Star basketball players, with the exception of some sharpshooters like J.J. Reddick, tend to have extremely long arms, even relative to their famously tall heights. Long limbs are good for dissipating heat in the tropics.
But why don’t Polynesians, such as Samoans, who are vastly overrepresent in American football, have long arms?
Does it help to paddle a canoe to have long or short arms? My guess is that Polynesians have gone through a number of genetic bottlenecks in which their ancestors were strong enough to paddle hard enough to complete some staggeringly long sea voyage.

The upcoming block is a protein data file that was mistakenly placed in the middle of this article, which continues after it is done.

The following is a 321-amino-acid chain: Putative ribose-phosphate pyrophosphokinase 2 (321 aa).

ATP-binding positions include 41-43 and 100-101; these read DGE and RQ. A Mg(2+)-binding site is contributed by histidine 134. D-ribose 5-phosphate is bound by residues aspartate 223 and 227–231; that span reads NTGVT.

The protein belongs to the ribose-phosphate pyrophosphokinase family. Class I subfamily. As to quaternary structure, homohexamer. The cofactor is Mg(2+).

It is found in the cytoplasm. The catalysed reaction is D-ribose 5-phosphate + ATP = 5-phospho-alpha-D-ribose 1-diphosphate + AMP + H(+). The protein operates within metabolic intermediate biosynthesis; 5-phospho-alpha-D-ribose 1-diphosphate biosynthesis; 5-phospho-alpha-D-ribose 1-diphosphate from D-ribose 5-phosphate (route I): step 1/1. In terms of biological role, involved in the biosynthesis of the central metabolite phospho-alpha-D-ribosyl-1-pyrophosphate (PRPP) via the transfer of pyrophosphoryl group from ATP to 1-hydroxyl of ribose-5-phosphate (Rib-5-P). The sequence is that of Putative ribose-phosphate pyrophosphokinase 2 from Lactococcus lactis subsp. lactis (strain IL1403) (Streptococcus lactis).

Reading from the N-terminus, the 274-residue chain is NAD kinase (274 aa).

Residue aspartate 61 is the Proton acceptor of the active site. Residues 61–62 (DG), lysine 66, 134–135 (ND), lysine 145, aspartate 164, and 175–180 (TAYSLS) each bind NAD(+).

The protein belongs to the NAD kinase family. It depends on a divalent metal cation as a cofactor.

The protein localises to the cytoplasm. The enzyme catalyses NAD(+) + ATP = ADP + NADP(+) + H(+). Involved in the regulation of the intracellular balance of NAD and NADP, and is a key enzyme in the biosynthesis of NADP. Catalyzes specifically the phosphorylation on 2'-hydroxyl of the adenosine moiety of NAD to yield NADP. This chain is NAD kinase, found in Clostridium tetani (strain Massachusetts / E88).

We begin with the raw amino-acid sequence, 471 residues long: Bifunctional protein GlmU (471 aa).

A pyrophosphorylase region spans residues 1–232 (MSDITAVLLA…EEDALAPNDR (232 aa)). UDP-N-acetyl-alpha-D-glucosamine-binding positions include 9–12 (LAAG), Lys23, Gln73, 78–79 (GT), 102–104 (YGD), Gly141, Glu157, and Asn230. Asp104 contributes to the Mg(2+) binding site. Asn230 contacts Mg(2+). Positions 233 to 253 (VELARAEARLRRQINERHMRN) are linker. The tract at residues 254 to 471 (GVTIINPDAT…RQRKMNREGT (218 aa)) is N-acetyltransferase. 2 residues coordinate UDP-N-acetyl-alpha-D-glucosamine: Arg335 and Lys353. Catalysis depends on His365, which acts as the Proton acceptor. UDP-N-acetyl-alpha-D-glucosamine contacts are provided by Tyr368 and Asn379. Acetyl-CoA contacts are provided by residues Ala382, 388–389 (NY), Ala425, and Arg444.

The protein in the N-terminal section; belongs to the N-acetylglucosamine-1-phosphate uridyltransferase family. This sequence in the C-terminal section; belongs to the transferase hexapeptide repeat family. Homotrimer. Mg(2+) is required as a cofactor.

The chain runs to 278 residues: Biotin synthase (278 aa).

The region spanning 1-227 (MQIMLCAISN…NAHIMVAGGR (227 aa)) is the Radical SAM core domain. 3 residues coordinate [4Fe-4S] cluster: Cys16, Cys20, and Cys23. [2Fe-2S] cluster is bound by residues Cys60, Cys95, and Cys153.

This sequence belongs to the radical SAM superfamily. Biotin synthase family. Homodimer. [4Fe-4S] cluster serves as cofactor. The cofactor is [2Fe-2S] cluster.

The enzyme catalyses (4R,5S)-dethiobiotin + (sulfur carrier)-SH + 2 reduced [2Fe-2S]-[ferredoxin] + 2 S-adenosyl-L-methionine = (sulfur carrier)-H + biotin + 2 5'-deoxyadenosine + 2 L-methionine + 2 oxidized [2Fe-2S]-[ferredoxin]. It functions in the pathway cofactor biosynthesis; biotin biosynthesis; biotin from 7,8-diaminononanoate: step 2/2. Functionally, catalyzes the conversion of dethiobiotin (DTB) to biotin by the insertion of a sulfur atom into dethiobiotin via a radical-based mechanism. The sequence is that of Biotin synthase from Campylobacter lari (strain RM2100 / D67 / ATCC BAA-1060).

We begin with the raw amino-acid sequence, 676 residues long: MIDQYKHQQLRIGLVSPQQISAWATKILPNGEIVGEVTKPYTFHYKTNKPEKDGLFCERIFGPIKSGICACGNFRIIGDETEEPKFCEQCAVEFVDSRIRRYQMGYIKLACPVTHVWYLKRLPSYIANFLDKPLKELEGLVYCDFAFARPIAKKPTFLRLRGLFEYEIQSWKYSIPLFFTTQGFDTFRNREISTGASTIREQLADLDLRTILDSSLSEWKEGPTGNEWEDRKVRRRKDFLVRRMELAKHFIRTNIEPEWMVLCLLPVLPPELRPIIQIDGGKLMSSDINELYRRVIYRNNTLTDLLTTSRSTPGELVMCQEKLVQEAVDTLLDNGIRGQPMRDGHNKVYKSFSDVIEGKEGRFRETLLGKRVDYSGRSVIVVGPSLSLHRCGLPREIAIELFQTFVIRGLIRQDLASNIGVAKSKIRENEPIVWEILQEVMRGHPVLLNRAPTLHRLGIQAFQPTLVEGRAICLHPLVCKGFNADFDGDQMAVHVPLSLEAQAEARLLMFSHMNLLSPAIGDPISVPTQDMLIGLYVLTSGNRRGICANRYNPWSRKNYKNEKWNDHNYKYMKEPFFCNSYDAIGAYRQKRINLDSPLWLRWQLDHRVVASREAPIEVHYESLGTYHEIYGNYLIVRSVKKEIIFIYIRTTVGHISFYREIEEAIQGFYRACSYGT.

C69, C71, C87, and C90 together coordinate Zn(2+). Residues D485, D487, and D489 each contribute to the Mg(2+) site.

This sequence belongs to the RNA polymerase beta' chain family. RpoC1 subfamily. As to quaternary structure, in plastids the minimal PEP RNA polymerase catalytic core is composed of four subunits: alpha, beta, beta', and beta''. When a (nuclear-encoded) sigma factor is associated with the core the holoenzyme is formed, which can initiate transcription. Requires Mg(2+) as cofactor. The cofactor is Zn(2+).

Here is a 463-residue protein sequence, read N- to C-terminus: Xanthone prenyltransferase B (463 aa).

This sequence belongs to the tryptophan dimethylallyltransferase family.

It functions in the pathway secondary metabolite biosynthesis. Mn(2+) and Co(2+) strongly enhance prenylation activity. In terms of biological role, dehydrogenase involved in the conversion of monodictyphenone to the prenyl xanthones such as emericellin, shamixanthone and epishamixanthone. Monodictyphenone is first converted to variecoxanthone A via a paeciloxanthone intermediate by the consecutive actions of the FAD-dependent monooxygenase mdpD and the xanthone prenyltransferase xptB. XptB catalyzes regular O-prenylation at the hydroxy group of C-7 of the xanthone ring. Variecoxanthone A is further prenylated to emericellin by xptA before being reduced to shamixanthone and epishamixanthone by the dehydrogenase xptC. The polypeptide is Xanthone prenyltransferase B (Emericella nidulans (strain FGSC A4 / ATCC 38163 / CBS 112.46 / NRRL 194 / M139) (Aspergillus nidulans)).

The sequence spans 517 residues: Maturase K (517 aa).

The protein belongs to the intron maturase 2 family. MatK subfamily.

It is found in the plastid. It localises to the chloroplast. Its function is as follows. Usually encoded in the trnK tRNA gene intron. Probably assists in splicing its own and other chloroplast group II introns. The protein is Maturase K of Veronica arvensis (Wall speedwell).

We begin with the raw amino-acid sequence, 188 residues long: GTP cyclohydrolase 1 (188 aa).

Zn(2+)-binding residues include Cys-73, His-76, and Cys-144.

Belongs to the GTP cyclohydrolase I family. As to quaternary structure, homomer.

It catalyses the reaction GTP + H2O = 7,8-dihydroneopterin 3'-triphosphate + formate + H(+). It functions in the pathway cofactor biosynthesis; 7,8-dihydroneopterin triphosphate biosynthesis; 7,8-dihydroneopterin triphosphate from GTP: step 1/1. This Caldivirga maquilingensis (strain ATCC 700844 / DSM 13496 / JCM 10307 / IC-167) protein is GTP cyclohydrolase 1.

Here’s an interesting Twitter thread on this topic:
I think this question has been answered by Philip Houghton at Otago, who noticed that Polynesians don't fit into Allen's rule of limb proportions: they should be long armed to dissipate tropical heat, but instead they seem to have some of the shortest limbs outside the Eskimo.
— Uriah (@crimkadid) May 25, 2020
Read the whole thing there.
The author goes on to suggest an example of parallel evolution for short-armed strength on the other side of the world.